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Subject: RE: Cutty Sark fire: what happens now?
From: Charley Noble
Date: 12 Feb 10 - 01:11 PM

Another contrast, a positive one, is what the Mystic Seaport Museum here in the States is doing with their classic whaling ship the Charles W. Morgan. She was built way back in the 1840's and last year they hauled her out, propped her up, and are doing a major rebuild of the hull. And the plan is to actually sail her when the job's complete. Now that's vision!

Here's a link to an image of the Charles W. Morgan:
click here for image!

Cheerily,
Charley Noble


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Subject: RE: Cutty Sark fire: what happens now?
From: GUEST,punkfolkrocker
Date: 12 Feb 10 - 01:30 PM

what a perfect opportunity to rig out that old pile of charred logs
with huge jumbo jet wings and engines,
or even a full scale Zeppelin style ballon instead of boring old sails..

wow, huge helicopter rotor blades at each end as well would be brilliant..

.. nows time to give that burnt out hulk a good proper "Steam punk" pimping !!!

Then it could be one of the best underground night clubs in London
since Woolwich had that moored up 2nd hand Russian Sub back in the 90's.


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Subject: RE: Cutty Sark fire: what happens now?
From: Pierre Le Chapeau
Date: 12 Feb 10 - 01:31 PM

Prior to the fire Cuttys Hull was in the dry dock . From what I understand from a recent newspaper cutting she will be ready for the 2012 Olympics.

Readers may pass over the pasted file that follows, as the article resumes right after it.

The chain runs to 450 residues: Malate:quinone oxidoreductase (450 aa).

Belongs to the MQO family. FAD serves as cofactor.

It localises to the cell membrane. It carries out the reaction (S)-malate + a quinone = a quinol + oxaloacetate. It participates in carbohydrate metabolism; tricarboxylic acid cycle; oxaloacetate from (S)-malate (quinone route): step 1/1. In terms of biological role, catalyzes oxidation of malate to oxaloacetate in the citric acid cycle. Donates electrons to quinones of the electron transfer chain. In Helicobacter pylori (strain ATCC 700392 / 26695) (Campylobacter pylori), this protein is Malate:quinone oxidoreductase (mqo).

She will be set on a sea of Mirrored glass and surounded by a glass viewing area.
I live in Greenwich and get the Locsl free Greenwich council newspaper,


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Subject: RE: Cutty Sark fire: what happens now?
From: Charley Noble
Date: 12 Feb 10 - 02:48 PM

She'll be featured as "The Largest Ship-in-a-Bottle."

Brilliant!

Charley Noble


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Subject: RE: Cutty Sark fire: what happens now?
From: Pierre Le Chapeau
Date: 12 Feb 10 - 03:11 PM

By all accounts the waves will be fashioned of Green glass,
Hence the dry dock will be covered and the surround of the ship
covered in a weather proof observation gallery.

They also are replating her copper hull which should be interesting. Thereby the enterence fee to get on board will have trebled.
Regards Pierre


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Subject: RE: Cutty Sark fire: what happens now?
From: Bruce D
Date: 13 Feb 10 - 12:45 AM

......"From: GUEST,Henryp - PM Date: 12 Feb 10 - 07:33 AM
My friend at work, Garth Harper, told me that his elder brother, as a cadet, was one of the crew who sailed the Cutty Sark from Falmouth to Greenhithe. Garth retired several years ago, and I think his brother was some years older than him."...................

If That it the case then my Father must know him and The association of Worcester and Conrad old cadets don't know his where about's. The Association meets quite regularly and even has a Australian & New Zealand sub-branch, I was at their one of their Melbourne meeting a few years ago. Garth's older brother would have to be in his late eighties.

Bruce D


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Subject: RE: Cutty Sark fire: what happens now?
From: GUEST
Date: 15 Feb 10 - 11:41 AM